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  • Michelle
    January 1, 1970
    I read the first book, The Space Between Us and loved it. I intended to read this one shortly thereafter and was sidetracked. Thankfully this weekend, I was able to read this book and it was like no time had passed since I had read the first! To be fair, if you missed the first book you probably could read this one without feeling like you missed something. Thrity Umrigar has such a poetic, beautiful writing style that I just fall in love with her words. She captures the essence of human emoti I read the first book, The Space Between Us and loved it. I intended to read this one shortly thereafter and was sidetracked. Thankfully this weekend, I was able to read this book and it was like no time had passed since I had read the first! To be fair, if you missed the first book you probably could read this one without feeling like you missed something. Thrity Umrigar has such a poetic, beautiful writing style that I just fall in love with her words. She captures the essence of human emotion, the struggles and harsh realities that her characters must endure and yet, she does so in such a way that you end up deeply touched and wanting to continue to take it all in.I am simply captivated by her work! Highly recommended!
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  • Linda
    January 1, 1970
    This is the sequel to her compelling "The Space Between Us" that I read and rated 4.5. Umrigar outdid herself with this coninuation of Bhimi and Sera's story of friendship and betrayal with the addition of another great character, Parvati. Although this is a work of fiction, I'm painfully aware that many women do lead extremely difficult lives but they still manage to hold onto their pride and their dignity. This book has taught me that I must be more grateful for the blessings I've been given.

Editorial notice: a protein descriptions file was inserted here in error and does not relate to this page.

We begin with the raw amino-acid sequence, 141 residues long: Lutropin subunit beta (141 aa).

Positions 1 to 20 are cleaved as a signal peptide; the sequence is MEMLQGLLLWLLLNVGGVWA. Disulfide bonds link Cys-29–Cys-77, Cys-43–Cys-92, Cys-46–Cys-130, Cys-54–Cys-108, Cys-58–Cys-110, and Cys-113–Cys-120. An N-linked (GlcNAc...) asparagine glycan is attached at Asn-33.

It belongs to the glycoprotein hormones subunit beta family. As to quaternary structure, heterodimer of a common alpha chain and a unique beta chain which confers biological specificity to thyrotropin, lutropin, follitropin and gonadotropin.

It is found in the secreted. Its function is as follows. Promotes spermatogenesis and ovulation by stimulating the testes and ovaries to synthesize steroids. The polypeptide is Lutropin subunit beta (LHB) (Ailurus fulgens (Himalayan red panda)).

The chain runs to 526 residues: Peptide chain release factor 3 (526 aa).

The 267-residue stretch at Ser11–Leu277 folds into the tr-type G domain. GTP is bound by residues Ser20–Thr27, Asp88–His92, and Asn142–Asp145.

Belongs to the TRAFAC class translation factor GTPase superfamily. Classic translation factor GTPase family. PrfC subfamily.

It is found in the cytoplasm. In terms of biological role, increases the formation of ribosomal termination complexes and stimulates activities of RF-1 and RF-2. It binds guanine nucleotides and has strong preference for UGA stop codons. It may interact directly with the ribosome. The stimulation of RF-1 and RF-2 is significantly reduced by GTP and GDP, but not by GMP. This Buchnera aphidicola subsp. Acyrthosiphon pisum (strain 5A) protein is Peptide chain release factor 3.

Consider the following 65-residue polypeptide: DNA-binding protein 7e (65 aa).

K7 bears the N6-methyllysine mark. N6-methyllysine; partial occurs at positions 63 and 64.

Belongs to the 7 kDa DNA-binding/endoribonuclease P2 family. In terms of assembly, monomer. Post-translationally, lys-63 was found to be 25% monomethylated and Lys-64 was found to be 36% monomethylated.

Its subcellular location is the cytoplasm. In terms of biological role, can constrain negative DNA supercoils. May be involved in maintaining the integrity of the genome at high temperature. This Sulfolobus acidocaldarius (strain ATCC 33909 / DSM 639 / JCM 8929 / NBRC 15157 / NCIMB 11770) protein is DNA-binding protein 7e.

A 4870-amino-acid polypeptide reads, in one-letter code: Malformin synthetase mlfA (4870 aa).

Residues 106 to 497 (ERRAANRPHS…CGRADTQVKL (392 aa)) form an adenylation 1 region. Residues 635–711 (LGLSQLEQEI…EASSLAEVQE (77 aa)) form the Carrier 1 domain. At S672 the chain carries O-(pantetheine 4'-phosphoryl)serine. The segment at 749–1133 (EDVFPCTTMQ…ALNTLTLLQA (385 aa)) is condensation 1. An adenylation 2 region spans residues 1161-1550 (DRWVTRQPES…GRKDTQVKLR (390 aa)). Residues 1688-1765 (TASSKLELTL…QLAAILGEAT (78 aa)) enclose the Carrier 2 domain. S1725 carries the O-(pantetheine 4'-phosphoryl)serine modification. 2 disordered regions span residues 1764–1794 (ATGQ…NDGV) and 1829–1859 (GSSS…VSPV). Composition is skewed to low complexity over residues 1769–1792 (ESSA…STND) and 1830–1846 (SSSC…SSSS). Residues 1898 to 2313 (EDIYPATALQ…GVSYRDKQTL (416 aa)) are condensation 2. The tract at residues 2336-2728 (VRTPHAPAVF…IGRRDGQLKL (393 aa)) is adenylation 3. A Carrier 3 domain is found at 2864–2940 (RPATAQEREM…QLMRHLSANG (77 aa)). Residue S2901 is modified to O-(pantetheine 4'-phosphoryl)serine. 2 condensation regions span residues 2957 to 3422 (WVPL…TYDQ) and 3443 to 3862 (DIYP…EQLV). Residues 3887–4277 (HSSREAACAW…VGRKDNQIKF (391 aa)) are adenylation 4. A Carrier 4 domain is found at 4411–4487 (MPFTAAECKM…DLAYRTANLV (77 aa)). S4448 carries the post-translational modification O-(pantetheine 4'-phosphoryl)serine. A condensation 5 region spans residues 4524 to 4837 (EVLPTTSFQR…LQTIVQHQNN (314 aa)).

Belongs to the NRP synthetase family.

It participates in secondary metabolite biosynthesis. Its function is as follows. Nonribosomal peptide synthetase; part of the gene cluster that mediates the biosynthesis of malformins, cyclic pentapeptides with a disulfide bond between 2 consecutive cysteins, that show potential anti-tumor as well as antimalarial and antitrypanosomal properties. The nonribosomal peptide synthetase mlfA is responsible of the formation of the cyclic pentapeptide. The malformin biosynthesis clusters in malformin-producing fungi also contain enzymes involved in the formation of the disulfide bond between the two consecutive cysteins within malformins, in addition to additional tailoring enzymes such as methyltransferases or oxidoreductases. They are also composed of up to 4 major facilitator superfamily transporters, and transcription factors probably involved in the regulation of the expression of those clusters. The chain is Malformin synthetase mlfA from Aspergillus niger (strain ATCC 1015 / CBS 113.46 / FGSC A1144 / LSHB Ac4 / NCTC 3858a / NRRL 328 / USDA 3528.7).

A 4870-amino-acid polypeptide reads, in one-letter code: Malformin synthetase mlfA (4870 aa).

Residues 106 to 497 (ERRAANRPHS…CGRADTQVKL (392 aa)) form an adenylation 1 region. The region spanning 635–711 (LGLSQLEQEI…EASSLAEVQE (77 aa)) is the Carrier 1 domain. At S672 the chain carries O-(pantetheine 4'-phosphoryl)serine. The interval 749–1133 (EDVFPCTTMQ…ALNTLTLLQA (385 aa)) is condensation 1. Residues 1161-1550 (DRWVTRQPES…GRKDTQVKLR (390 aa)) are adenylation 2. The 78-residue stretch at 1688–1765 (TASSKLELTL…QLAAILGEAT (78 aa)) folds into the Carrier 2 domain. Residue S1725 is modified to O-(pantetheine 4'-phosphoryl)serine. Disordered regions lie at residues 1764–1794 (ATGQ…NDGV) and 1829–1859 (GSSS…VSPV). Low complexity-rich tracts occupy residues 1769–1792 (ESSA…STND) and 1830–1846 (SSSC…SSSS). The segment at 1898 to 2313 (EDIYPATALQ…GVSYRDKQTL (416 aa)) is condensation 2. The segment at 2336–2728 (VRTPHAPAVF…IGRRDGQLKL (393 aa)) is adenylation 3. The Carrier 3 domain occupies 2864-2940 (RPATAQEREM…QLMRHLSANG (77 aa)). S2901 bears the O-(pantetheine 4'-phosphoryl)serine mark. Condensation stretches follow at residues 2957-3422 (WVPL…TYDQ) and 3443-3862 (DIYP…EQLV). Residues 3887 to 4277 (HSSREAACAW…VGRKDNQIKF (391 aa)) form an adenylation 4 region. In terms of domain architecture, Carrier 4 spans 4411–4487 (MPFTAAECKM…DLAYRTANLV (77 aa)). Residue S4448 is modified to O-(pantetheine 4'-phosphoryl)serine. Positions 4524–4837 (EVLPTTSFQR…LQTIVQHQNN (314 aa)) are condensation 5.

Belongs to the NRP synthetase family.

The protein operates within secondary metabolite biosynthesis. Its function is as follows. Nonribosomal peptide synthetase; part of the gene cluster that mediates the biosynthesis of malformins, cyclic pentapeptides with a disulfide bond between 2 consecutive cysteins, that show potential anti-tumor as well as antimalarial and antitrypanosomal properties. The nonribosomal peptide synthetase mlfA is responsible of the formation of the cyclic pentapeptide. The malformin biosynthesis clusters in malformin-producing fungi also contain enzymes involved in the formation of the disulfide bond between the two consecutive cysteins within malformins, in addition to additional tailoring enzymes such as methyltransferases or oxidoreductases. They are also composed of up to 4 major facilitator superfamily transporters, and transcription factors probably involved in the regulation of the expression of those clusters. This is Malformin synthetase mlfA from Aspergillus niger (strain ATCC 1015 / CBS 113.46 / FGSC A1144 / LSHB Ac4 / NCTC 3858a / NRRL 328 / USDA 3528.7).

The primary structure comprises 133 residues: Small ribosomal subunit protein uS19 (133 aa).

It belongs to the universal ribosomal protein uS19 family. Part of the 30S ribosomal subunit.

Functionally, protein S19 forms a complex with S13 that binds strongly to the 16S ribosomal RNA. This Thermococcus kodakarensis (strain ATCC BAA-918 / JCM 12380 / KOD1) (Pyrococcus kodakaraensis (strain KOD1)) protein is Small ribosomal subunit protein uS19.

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  • Sarah
    January 1, 1970
    A solid follow-up and finish to The Space Between Us. I do wonder if the author felt compelled to write it in order to give a happy ending to characters that suffered so much during the first book. Much of what happened would have been unlikely in real life and mildly overly serendipitous but the author uses it to continue to examine the choices we make, empathy, and changing attitudes towards traditionalism in society.
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  • Shae Johnson
    January 1, 1970
    What a great story! It is about two Indian widows who meet, don’t like each other, but finally reveal each other’s lives to each other. It is about accepting people for who they are without judgement. It is about compassion, understanding, and love for your fellow man/woman. It is about when you show compassion for others, you begin to live yourself. Really a good book! I highly recommend.
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  • Andrea
    January 1, 1970
    4.5 Finally a sequel that dares not to disappoint. Can also be read as a stand alone as she provides enough references to her amazing Space Between Us. This author is both a poet whose writing exudes eloquence and an artist as her descriptions paint portraits of her characters and their surroundings. This is a must read!!!
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  • Roryz
    January 1, 1970
    I first discovered Umrigar when I lived in Ohio- she is on the faculty at Case Western Reserve . Although her books are about people from different backgrounds and culture, her stories are compelling and I find myself enthralled with every word. For the most part, she writes about women and their problems- marginalized, frozen in a society that treats them badly, but what stories their lives make! I’m also glad to have finished an Umrigar book.
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  • Lisa
    January 1, 1970
    Tears. And book hangover. And allllllll the feels. I will update this further later.
  • Karen
    January 1, 1970